Area A. A rock-hewn burial cave was documented. A coherent plan of the cave could not be obtained because it was completely filled with alluvium (Figs. 2, 3). The openings to three kokhim were discerned in the western wall of the burial chamber (1.3 × 1.8 m). A soil fill outside the entrance to the cave (L100), which had probably been removed from the cave by antiquities looters, was excavated. It contained fragments of pottery and glass vessels (Fig. 4:2), as well as crushed bones from the Early Roman period. A rock-hewn niche (L101) that proved to be a burial kokh (0.5 × 0.6 × 1.3 m) was excavated east of the cave entrance. A complete jar from the Early Roman period (Fig. 4:1) was found in it, resting on a layer of human bones, which were not examined. The kokh was part of another burial chamber to the south, which had completely collapsed.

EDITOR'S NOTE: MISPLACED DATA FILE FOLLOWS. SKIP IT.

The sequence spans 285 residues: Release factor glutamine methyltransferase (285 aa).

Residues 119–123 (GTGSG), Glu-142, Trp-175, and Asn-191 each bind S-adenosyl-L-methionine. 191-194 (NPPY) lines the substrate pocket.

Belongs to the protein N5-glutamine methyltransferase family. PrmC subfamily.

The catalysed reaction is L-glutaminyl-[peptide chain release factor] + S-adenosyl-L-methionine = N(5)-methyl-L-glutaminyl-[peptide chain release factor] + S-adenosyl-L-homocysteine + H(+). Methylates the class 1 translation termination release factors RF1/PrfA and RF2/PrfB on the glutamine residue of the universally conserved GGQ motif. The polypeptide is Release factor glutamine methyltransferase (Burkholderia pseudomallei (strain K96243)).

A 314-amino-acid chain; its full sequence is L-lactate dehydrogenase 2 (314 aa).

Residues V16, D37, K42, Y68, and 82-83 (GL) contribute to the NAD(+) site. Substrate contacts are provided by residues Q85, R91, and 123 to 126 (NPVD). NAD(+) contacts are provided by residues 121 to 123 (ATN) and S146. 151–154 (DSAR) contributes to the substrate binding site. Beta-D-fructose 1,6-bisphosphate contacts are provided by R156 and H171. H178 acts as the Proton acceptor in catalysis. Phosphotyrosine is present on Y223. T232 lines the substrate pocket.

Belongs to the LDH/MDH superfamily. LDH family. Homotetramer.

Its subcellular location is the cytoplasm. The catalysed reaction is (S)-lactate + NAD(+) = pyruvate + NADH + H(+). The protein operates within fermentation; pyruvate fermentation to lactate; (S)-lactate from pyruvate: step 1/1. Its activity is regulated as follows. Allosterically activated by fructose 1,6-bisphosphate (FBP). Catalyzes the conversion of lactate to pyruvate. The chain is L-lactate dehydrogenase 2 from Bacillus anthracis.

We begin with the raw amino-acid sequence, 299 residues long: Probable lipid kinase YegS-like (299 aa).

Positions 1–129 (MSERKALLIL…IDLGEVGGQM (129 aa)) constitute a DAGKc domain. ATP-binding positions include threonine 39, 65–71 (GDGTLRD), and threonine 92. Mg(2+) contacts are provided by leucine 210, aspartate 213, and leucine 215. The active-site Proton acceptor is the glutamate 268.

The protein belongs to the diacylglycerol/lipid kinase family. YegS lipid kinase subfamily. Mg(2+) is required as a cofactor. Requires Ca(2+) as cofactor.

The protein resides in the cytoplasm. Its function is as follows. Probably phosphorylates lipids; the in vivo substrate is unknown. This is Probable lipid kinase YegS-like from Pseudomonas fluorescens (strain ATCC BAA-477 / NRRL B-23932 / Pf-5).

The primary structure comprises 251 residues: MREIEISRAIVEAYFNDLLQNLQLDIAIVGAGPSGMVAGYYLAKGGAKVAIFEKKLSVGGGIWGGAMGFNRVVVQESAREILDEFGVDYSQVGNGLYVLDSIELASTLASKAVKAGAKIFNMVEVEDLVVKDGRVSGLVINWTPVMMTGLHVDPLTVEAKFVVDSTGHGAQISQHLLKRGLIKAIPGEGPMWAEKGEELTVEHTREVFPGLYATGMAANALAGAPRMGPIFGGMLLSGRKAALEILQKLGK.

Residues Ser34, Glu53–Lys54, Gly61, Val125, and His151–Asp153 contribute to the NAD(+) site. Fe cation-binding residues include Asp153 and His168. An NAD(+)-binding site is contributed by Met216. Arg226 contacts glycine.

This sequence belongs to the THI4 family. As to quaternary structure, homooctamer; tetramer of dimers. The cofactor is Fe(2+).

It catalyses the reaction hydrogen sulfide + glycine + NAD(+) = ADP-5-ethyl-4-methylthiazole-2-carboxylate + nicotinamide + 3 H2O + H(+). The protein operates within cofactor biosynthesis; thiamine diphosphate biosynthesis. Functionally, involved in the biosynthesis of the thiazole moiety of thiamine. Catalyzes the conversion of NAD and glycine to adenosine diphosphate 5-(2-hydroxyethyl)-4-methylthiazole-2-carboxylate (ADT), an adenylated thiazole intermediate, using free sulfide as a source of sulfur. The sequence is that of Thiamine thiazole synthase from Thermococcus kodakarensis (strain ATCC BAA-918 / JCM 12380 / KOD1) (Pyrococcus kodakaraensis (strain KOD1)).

Area B. An ancient stone quarry (2 × 5 m; Figs. 2, 5) filled with alluvium was excavated. Its wall was straight and on its western side were three cut steps. The floor was bedrock and natural soil that bore neither rock-cutting signs nor negatives of stones. The fill included a few non-diagnostic potsherds, which did not provide a date for the quarry. Based on the plan of the cave in Area A and the finds recovered therein, it can be dated to the Early Roman period (first century BCE–first century CE). The cave and the quarry were probably part of the Early Roman settlement in Nahal Kefira, situated several hundred meters to the west, next to ‘En Kefira.